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OF THE 1940'S & 50'S






Giblet Gravy  Gravy Boat

I was requested to include a recipe for giblet gravy in oldetimecookin.  Well, I am more than happy to oblige anyone's request.   Here is one that is in my grandmother's cookbook that I altered a bit to come out more "smooth".  Patience is a virtue when making any kind of gravy or sauce and I'm sure that this one will please.  Enjoy!

Your Host,  Brad

Most important; buy a turkey, chicken, goose, etc. that comes with innards.  This may sound funny to some of you, but you'd be surprised.  The amount of gravy you can make will depend on the size of your bird and the drippings left over.  You can use bouillon to add flavor for a larger batch of gravy, but I wouldn't.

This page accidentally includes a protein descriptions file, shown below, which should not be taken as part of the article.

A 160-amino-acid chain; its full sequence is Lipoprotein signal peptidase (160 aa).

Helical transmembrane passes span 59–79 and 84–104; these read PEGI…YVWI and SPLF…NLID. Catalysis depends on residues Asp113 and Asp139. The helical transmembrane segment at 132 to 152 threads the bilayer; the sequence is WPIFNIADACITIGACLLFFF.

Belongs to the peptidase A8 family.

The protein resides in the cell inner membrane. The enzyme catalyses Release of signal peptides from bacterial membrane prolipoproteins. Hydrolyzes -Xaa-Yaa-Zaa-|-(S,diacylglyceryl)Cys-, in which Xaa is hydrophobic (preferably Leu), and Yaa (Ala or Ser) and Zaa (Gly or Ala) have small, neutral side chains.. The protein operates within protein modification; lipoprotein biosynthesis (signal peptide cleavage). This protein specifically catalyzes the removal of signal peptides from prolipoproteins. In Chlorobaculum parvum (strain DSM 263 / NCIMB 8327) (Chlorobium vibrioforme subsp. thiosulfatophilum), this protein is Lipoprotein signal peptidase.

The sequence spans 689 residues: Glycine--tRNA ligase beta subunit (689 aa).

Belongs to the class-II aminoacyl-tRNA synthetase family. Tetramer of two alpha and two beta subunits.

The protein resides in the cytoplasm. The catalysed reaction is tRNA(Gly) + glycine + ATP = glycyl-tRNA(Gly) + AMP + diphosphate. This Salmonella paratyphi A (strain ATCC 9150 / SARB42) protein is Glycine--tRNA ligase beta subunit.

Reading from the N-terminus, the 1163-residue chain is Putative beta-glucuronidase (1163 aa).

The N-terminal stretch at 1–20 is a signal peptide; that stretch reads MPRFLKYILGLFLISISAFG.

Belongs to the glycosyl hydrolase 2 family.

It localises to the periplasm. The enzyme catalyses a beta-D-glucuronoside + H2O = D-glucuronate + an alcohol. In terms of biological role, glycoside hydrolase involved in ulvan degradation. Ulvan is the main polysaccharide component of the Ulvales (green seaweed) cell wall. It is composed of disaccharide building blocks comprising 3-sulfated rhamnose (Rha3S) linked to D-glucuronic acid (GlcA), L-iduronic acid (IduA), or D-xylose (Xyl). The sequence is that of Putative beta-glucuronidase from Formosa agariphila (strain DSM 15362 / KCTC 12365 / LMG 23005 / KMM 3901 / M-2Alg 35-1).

Cooking the Innards

In a small saucepan, add giblets (heart, kidneys, liver) and cover with water.  Add one bay-leaf and a tablespoon of sugar.  Cover and simmer for about 40 minutes until well cooked and middle of giblets are no longer red.   Check on water level during cooking process.  Remove the bay leaf, drain the liquid and cool.  Once cooled, finely chop your giblets removing any grizzle and/or sinew.

Making the Gravy

Drain all fat and juice from roasting pan into a large glass measuring cup.  Let stand for fat to float on top, then pour off all but 1/3 cup of the fat (this is based on a medium sized turkey.  For a larger turkey, you can keep more fat in the measuring cup.  Return fat and juice to the roasting pan (so that you can scrape the good stuff off the bottom).  Add 1/3 cup of flour and stir and scrape until flour is blended in smoothly and the residue on bottom of the pan is loosened.  Add 1 1/2 cups of chicken broth and 1 cup of milk.  Place over low heat, stir constantly, and bring to a slow boil.  Boil for about 5 minutes stirring continually.  You can add more liquid if gravy becomes too thick.

Now add the finely chopped giblets to the cooked gravy and enjoy!


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